Children And Technology Blog

Introducing technology to our children

Technology pioneers and education providers are desperately trying to progress towards a more technologically enriched education for our children.  Facebook CEO, Mark Zuckerberg, recently donated $20 million in efforts to bring internet access to more schools. Samsung awarded 51 schools each $20 thousand to support and encourage science and technology education.  And many private schools that aggressively blend education and technology such as AltSchool are popping up all over the country.

People realize technology will continue to have a significant impact on the success of our children, as well as the future of our nation.  For this reason, they are taking a proactive approach towards providing our children with stimulating and exciting ways to learn how to code, build, and create.  Here are a few interesting ways this is happening.

The Everything Machine

Tinybop is a group of “former kids” making “elegant, educational iOS apps to spark the curiosity of kids around the world today.”  With their innovative smartphone application, The Everything Machine, Tinybop’s goal is to show kids how connections serve as the baseline for gadgets, technology, and machines.

Children create connections that are supported through and designed around smartphone features like a camera, microphone, or speaker.  These features complete an action such as recognizing an object, flashing a light, or playing a tune.  For example, children could potentially create a cookie thief catcher or a stop-motion camera.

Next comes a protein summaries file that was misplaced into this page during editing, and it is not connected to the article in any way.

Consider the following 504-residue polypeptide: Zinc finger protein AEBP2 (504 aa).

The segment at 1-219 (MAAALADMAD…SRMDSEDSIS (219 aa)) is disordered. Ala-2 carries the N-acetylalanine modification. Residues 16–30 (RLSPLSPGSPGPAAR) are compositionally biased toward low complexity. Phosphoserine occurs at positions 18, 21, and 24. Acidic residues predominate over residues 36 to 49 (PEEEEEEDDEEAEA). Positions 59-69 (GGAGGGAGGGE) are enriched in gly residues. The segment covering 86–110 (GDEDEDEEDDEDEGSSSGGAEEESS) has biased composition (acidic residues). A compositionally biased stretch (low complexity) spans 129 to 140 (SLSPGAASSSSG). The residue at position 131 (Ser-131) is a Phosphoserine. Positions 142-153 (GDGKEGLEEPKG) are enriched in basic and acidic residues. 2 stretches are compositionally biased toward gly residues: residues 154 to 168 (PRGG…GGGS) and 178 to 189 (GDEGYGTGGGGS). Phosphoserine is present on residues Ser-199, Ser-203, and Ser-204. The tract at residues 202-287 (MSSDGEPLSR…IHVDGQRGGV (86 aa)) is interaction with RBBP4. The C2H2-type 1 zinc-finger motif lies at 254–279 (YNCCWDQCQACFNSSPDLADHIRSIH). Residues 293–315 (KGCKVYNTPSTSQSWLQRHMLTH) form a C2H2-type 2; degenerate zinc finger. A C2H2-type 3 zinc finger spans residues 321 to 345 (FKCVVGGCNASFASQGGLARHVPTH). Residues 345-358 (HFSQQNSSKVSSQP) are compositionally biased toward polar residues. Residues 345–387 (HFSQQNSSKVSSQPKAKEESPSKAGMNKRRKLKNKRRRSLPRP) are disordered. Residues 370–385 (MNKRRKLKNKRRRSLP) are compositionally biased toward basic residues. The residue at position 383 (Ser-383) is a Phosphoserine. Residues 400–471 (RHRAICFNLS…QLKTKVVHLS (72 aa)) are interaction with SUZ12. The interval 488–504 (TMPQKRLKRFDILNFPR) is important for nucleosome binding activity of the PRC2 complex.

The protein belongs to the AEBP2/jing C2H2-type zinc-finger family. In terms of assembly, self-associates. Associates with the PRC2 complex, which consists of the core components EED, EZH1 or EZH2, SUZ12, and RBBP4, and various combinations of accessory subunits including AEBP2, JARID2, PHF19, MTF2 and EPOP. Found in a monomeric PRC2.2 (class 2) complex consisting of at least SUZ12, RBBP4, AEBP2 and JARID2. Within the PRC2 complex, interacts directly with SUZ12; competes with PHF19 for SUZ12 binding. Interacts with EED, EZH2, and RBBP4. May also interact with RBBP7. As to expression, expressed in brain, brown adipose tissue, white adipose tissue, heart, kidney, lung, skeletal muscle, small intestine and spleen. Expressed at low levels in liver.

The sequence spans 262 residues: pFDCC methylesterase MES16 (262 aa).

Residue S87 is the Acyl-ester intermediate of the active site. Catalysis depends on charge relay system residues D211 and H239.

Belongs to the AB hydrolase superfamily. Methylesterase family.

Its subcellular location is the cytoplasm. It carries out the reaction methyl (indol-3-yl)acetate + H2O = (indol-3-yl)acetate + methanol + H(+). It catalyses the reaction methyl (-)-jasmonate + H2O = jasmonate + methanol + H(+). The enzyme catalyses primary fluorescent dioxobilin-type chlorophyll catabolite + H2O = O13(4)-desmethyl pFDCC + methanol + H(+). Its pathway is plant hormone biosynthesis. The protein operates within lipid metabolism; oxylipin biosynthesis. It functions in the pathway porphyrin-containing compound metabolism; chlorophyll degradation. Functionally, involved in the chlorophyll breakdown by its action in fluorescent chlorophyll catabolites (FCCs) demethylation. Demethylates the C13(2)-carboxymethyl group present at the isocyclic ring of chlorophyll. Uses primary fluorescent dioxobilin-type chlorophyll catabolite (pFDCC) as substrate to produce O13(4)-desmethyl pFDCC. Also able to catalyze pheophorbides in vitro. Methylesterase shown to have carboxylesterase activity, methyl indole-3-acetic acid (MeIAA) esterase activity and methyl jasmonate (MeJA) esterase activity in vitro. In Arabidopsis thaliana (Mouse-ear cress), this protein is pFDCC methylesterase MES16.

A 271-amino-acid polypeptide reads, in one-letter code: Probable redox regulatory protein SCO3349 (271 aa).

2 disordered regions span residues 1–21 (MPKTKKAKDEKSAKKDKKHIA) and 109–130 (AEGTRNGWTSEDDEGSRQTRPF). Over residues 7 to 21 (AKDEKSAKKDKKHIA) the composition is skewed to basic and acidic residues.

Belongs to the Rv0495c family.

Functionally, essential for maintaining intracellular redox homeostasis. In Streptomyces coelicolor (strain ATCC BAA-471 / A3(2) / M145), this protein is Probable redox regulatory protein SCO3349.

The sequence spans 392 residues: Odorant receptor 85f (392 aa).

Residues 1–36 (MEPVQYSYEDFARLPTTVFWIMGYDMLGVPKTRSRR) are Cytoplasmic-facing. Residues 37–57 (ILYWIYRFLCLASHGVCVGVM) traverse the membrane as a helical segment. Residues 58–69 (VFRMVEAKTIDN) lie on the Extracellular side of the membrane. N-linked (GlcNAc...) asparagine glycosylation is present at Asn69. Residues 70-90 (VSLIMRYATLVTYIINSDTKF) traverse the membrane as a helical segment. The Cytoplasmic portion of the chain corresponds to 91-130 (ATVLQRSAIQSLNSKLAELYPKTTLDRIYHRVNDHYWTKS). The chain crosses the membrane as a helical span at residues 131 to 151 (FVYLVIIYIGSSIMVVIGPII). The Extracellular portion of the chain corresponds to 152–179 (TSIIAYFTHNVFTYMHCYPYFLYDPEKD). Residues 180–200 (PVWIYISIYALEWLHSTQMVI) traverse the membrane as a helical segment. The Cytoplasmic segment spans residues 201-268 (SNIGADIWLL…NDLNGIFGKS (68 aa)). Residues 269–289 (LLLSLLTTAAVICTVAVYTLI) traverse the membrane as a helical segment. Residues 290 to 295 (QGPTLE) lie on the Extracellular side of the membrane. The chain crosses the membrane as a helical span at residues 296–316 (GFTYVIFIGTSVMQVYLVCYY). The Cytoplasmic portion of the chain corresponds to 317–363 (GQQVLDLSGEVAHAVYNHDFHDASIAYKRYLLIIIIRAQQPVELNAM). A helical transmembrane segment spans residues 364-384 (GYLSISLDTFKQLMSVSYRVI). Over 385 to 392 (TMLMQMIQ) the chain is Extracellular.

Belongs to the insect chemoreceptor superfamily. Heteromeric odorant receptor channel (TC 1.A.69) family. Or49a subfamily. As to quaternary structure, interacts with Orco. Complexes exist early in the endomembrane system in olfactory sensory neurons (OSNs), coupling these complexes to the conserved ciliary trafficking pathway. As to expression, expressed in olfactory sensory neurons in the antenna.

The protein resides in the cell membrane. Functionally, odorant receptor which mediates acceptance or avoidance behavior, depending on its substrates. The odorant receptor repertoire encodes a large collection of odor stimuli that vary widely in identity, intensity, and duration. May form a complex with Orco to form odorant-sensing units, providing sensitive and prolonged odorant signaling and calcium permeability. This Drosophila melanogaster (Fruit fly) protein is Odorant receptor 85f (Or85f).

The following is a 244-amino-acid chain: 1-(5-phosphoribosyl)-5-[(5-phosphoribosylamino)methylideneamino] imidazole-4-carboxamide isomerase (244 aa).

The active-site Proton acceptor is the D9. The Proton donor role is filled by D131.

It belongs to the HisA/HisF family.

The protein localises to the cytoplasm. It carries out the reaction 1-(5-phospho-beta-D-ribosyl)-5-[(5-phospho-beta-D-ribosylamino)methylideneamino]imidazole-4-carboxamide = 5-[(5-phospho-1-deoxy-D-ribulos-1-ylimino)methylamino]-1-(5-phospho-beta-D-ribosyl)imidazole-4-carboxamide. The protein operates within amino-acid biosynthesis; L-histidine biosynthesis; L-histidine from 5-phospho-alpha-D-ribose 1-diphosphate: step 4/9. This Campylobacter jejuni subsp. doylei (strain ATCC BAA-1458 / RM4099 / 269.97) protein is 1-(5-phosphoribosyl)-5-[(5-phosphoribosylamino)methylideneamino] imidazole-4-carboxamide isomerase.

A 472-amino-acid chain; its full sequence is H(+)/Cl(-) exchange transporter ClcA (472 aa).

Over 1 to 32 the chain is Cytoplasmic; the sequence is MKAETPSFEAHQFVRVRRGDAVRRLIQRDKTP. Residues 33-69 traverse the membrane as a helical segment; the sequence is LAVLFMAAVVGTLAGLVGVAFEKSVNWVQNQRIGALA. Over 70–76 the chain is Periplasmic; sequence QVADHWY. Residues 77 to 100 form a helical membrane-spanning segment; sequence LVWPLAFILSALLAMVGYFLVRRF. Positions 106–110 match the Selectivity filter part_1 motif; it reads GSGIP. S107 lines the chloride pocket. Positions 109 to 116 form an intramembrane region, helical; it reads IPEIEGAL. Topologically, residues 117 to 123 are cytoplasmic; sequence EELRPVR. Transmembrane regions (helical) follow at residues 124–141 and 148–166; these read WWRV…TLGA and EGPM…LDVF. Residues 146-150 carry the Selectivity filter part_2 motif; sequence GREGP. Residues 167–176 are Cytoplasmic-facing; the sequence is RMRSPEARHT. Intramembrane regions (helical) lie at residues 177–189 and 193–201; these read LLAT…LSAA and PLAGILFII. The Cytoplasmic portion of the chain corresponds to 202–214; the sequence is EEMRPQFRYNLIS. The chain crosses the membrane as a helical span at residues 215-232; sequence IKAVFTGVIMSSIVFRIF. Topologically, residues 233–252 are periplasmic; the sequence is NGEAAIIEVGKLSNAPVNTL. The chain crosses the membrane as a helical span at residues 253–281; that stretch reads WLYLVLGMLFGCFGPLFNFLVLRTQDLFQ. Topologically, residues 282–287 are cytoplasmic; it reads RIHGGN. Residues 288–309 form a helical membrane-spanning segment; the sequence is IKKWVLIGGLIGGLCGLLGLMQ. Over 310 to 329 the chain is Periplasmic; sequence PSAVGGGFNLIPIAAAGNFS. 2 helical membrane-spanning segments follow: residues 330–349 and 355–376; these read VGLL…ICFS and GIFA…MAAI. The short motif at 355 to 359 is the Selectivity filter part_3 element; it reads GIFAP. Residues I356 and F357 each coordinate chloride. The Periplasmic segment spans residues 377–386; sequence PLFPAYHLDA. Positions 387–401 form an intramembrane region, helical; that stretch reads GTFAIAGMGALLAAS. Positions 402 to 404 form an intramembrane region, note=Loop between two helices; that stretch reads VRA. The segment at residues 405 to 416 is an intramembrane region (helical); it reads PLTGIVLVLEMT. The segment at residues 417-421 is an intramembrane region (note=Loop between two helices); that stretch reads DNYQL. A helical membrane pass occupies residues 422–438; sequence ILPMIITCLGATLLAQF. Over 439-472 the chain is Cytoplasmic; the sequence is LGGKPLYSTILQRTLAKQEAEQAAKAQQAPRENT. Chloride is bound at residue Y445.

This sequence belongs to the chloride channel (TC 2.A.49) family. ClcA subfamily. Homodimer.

For $2.99, you can download The Everything Machine here.


Tynker offers programming courses for children that teach the fundamentals of coding, animation, and physics.  Courses run from beginner to intermediate and come equipped with games and challenges such as Goblin Quest, Ninja Runner, Cannon Crash, and Dragon Dash.

Tynker is free for children that want to complete puzzles, activities, and projects in the Tynker Workshop and is most appropriate for children aged 7-14.  For additional learning, extended courses can be purchased for as low as $50.


Interested in bringing technology into your classroom?  Then this is the way to do it.  TechWillSaveUs designs do-it-yourself classroom kits to engage children.  Children have the opportunity to build machines and gadgets such as handheld video game consoles and music amplifiers.  There’s even a kit that asks children to sculpt a scene or object with electronic dough and then animate it with circuits.

Individual kits range in price from $15 to $100 and can be purchased in bulk for classroom settings.

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